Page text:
October 29, 2005
Burning Bodies in Afghanistan: Two Views
This past week a story appeared in the media about some US soldiers in Afghanistan who were allegedly buring the bodies of dead Taliban fighters. On Thursday Fox News reported that
Islamic clerics expressed outrage Thursday at television footage that purportedly shows U.S. soldiers burning the bodies of two dead Taliban (search) fighters to taunt other militants and warned of a possible violent anti-American backlash.
On Friday, the BBC added that
The US military has launched a criminal investigation into alleged misconduct by its troops in Afghanistan, including the burning of Taleban corpses.
The move came after an Australian TV station ran footage of what it says was US soldiers burning the remains.
The footage shows other troops apparently taunting residents of a nearby village, which they believed to be harbouring the Taleban.
The act of burning corpses is regarded as a sacrilege in Islam.
If true, does this act create a problem for the United States? Is it something that we should be concerned about?
To help answer this, let's consider the responses of two writers that I have come to respect; Michael Yon, and the editors of StrategyPage.com
James Dunnigan is editor-in-chief of StrategyPage.com, with Austin Bay and Adam Geibel as contributing editors. Al Nofi is senior editor and columnist. All are widely-aclaimed writers on military and political matters. In an October 25 editorial, they conclude that the action will have
...no impact in the Islamic world. That's because, in the Islamic media, stories like this are invented daily. You can check out the English language sites for media in Islamic countries for examples. Some wild stuff there. The Moslems who hate us won’t change their minds because of two burning bodies. Those Moslems who are down on Islamic terrorists won’t get very upset about two of them getting torched, even though cremation is frowned upon in the Islamic world (even for Islamic terrorists who burn fellow Moslems to death in the course of their operations, which explains al Qaedas sagging poll numbers.)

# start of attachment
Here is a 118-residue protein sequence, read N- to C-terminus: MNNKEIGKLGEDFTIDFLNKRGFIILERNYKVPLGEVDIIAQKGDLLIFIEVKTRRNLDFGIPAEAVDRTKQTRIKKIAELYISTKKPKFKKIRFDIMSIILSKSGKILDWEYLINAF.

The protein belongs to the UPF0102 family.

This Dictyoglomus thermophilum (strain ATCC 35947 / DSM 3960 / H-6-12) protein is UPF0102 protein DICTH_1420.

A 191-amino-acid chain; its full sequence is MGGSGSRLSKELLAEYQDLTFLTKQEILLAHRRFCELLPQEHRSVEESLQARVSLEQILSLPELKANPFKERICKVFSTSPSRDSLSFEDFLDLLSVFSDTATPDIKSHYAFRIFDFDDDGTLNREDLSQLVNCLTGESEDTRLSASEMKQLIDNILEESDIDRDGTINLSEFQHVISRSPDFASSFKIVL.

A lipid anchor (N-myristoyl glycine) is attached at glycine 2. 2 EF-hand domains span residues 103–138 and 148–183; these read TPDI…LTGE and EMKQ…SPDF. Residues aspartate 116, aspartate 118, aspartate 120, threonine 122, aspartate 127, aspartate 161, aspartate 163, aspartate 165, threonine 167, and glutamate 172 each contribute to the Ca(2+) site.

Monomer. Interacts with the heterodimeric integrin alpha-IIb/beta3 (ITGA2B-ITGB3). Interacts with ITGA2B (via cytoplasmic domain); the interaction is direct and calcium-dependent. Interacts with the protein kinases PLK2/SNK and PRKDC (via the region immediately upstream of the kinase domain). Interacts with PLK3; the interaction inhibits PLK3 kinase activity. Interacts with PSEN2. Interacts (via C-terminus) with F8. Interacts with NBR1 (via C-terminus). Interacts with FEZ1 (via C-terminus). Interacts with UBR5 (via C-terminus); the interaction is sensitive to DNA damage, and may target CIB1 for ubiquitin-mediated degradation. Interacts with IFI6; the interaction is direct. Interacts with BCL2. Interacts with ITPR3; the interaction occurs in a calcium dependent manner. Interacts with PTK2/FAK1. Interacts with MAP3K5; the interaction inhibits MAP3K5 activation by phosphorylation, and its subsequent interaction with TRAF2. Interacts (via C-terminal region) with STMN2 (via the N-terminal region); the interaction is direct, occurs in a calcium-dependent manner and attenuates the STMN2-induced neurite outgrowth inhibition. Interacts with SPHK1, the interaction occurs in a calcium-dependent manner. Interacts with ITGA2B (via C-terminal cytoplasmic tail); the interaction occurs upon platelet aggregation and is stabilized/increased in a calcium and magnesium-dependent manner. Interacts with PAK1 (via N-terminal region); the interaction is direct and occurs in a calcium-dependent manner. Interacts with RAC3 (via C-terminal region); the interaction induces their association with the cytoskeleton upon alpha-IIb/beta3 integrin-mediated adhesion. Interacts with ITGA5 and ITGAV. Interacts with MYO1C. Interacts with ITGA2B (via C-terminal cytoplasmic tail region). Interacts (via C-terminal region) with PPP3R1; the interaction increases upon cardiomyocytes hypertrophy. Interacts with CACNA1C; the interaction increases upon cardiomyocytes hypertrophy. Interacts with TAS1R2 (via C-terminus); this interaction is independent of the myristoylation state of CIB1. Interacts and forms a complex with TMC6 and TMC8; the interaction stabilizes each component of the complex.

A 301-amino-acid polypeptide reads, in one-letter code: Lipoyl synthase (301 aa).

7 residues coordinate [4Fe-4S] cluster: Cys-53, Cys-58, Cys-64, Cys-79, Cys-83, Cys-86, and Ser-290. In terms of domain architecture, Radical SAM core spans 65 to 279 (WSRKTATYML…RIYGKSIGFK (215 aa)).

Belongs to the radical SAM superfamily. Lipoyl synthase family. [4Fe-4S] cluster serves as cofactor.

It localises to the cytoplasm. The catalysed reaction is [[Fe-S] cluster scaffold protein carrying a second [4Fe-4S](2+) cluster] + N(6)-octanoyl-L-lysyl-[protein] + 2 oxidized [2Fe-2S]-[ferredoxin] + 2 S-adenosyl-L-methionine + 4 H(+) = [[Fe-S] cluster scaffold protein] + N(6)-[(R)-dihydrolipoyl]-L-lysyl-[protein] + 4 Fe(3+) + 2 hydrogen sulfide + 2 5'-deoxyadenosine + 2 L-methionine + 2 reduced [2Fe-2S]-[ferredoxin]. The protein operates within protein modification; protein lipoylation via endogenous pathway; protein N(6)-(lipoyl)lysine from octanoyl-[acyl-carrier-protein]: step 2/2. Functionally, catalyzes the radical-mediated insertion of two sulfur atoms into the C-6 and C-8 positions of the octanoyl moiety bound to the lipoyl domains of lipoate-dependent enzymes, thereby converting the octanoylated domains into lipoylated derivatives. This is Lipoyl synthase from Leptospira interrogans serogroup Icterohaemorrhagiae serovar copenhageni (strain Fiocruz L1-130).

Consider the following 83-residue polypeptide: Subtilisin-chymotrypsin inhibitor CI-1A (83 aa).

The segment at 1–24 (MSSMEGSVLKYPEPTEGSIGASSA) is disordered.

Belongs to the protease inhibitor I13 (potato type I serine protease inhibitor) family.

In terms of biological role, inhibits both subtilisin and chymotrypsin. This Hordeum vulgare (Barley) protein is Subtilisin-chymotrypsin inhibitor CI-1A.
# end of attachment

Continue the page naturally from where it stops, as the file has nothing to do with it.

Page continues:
The impact of such actions by our troops may, however, hurt us at home because politicians will overreact:
It will hurt in those parts of the world where there is more concern for burned up Taliban than in the Moslem world. That's largely in the Western world, especially among some American politicians and pundits. How will this hurt? Congress can call for more “oversight” of U.S. military operations. The troops are already irked at the lawyers added to some staffs over the last decade. The lawyers are their to veto operations if there is too great a chance that the action will offend someone in the world and, ultimately, someone in Congress.
The real problem, they conclude, will probably come from local Afghanis
If the bodies were burned as a result of some psychological warfare operation, or just to clean up the battlefield, and the act offended the local Moslems, the troops will pay a higher price than any official investigation (which is already underway) can hand out. The troops have to deal with angry, and heavily armed, people every day.